Investor InsightsSuper Stategies > Catch up super contribution – a new opportunity to top up your super and save on tax

Catch up super contribution – a new opportunity to top up your super and save on tax

March 2020

This financial year marks a new opportunity to top up your super by carrying forward your unused concessional contribution cap (that’s the amount you are allowed to contribute to your super from your pre-tax income).

Generally,  super members can contribute up to $25,000 of concessional contributions, which include contributions from their pre-tax income and generally any other contributions made by their employer and any personal contributions the member has claimed as a tax deduction. Contributing from pre-tax income effectively lowers their taxable income and boosts their super. In the 2019/20 financial year, you can use any unused concessional contributions from the 2018/19 financial year provided you have total superannuation balances of less than $500,000 at 30 June 2019.

More detail

From 1 July 2018 any unused concessional contributions can be carried forward up to five financial years. From 1 July 2019, if you have a total superannuation balance of less than $500,000 at 30 June of the previous financial year, you may be entitled to contribute more than the general concessional contribution cap using any carried forward unused concessional contributions.

The catch-up super contributions measure could allow you to tax-effectively increase your retirement savings. So, if perhaps you…

  • have an irregular income (maybe you’re self-employed), or
  • are returning to the workforce (maybe you’ve had some time off to have kids), or
  • are approaching retirement (and you’re looking to boost your super while you can), or
  • have received a windfall (maybe you’ve sold an investment with accrued capital gains tax) …

…this could be a good way to give your retirement savings a boost while lowering your taxable income.

Get advice

If it all sounds interesting but maybe a little tough to digest and implement, that’s where a qualified financial adviser comes in. Your adviser can talk you through the investment strategy that’s right for your circumstances.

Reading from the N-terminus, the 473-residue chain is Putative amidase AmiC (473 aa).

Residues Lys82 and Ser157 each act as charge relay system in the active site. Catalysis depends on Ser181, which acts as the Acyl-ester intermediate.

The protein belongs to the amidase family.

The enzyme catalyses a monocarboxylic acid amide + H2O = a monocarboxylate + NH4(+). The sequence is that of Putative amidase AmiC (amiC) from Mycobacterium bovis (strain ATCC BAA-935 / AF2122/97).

Case study

Mary is a property developer and she doesn’t receive a regular income. She only makes a profit when she sells a property. She is working on a redevelopment project which won’t be completed until the 2020/21 financial year. She is expecting a healthy net profit upon completion. She hasn’t made any super contributions in the last two financial years. She is seeking to manage her tax liability and tax effectively maximise her super contributions after a discussion with her accountant.

When she sells the property in the 2020/21 financial year, her total super balance at 30 June 2020 is $350,000 allowing her to use unused portion of her concessional contribution caps for the last two years, as opposed to the general cap of only $25,000. This means she can make a personal deductible contribution of up to $75,000 into her super fund to reduce the tax payable on the income generated from the redevelopment project. Assuming this income would otherwise be subject the 39% tax threshold (including Medicare Levy), she may save $18,000 in tax by making the concessional contribution (including her unused amounts).

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Taxation law is complex and this information has been prepared as a guide only and does not represent taxation advice. Please see your tax adviser for independent taxation advice.

Before re-directing your super or moving your money into your product, you will need to consider whether there are any adverse consequences for you, including loss of benefits (e.g. insurance cover), investment options and performance, functionality, increase in investment risks and where your future employer contributions will be paid. Any investment is subject to investment risk, including possible repayment delays and loss of income and principal invested. Returns can go up and down. Past performance is not indicative of future performance.

The information provided is of a general nature and does not take into account your personal needs, financial circumstances or objectives. Before acting on this information, you should consider the appropriateness of the information, having regard to your needs, financial circumstances or objectives. The case studies used in the articles on this website are hypothetical and are not meant to illustrate the circumstances of any particular individual. Opinions expressed in this document are those of the authors only.